*“ God is to be considered under the character of a moral governor, " and therefore, in order to approve his goodness, he must consult, not so much the happiness of any particular person, as what may, upon the “ whole, be for the benefit of all that moral kingdom over which he pre" sides, and may at the same time suit the majesty and honour of his go. “ vernment: now for any thing we certainly know, the everlasting misery " of some sinful creatures may be the most effectual means of answering “these ends in harmony with each other.” Doddridge's Lectures, vol. ii. p. 472. 4th edition.

ings are unnecessary ? This would be to reflect on the wisdom of God in employing them. We must therefore infer what is true in fact, that men do not always follow the dictates of reason, that they are carried away by the violence of corrupt passions and appetites. And we cannot be sure that the threatening of endless punishment is not necessary to counteract the influence of our depravity. Certainly when we consider the powerful influence of sinful habits and examples, we cannot possibly suppose, that they are likely to be counteracted by the threatening, or rather promise of punishment, which is corrective in its nature, moderate in its quantity, limited in its duration, and glorious in its end.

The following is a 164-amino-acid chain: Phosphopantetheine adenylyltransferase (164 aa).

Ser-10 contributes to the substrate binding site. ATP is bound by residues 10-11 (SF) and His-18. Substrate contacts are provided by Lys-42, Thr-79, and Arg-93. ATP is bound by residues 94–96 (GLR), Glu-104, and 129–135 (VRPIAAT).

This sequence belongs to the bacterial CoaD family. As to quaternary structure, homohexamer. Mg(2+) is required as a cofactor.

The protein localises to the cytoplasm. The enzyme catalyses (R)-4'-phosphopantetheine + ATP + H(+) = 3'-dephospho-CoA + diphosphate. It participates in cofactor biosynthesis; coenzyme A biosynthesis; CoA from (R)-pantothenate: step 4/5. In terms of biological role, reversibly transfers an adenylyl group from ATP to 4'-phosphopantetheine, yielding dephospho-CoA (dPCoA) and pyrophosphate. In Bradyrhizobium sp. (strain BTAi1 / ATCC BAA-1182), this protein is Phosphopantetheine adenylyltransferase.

“ 3. If the justice of eternal punishment be discovers able by us, it must be from God's having pointed it out

as the wages of sin, and threatened sinners with it in the “ Scriptures. The Scriptures declare the wages of sin to be death, not an endless life of torment: that the " soul that sinneth shall die, not live in misery to all eter

nity."*

An advocate for annihilation might have made these reflections without exciting much surprise, but for such a comment to come from the pen of an Universalist is truly wonderful; for if the death threatened be epposed to existence, it is as true that there will be no restoration, as that punishment will not be eternal. Death is not always opposed to existence, because some are dead while they live, 1 Tim. v. 6. Mr. W. must believe that the death threatened is a life of torment, or hé must retract what he has written about “ hell being in

expressibly more dreadful than the most racking pains “ human nature is capable of bearing in the present “ state ;»* and since there is no promise of deliverance from the torment annexed to the threatening, there is Bo ground for hope that the punishment will have an end. And here I will take occasion to remark, that in the re* Examination, p. 33.

of Ibid.

P.

16.